Melted chocolate, broken down VW vans, and cemetery plots. People have sure gotten some sad gifts over the years and here they are to tell the story of the worst they ever received.
(Content has been edited for clarity.)
"When I was 12, my mom surprised me with an interview and application for a private school, thinking I would be thrilled. She and my grandmother had paid for it. I hated school, I couldn't and still can't stand the busy work (if I could get graded on four tests a year, I'd be golden), but she thought I'd be super excited to leave my friends and family to go off to a school run by Quakers. I failed the interview spectacularly because I obviously had no interest in trying really hard in school, upholding Quaker values, doing boatloads of volunteer work, or even being there, getting interviewed. My mom yelled at me the whole way home for not trying hard enough, not having an interview plan, and for misleading her by pretending to be interested.
When I was 14, my mother got me hundreds of dollars of matting and framing equipment. I had never shown even the vaguest interest in this and had no idea what to do with it. Turns out she wanted me to mat and frame all of my brother's artwork, and getting me this stuff was cheaper than paying somebody to do it all.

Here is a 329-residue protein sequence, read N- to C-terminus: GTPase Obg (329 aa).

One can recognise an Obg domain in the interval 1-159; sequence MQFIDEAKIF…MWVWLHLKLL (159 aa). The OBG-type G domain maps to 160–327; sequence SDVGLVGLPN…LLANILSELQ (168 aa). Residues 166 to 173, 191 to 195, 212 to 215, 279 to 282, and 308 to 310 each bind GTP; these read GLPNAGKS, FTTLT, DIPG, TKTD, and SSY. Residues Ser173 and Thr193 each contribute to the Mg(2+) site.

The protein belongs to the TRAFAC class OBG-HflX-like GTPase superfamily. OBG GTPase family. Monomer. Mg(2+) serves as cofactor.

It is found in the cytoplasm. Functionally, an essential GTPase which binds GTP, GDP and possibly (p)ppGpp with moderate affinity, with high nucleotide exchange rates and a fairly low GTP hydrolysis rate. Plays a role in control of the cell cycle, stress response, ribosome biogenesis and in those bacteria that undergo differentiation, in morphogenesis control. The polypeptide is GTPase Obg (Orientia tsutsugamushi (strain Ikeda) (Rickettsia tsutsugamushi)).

When I was 15, my stepdad used my money to buy me an old Volkswagen bus. It was a rusty piece of garbage that didn't run. It got towed home and stuck in one of our two garage bays, where he expected me to work on cleaning it (buffing and grinding out rust, then sealing and painting) and repairing it (mind you it didn't run at all), despite the fact that I had no experience, and no tools (he would let me use very few of his), and he wouldn't offer any help or instruction. I also didn't have a job, and nobody wanted to drive me out of the sticks into town for the only job I could get. After two months of it sitting there, with next to nothing to show for it except a little rust removal and sliced up hands, he sold it and kept the money because he was tired of having it in his garage. I'd never asked for any kind of transportation.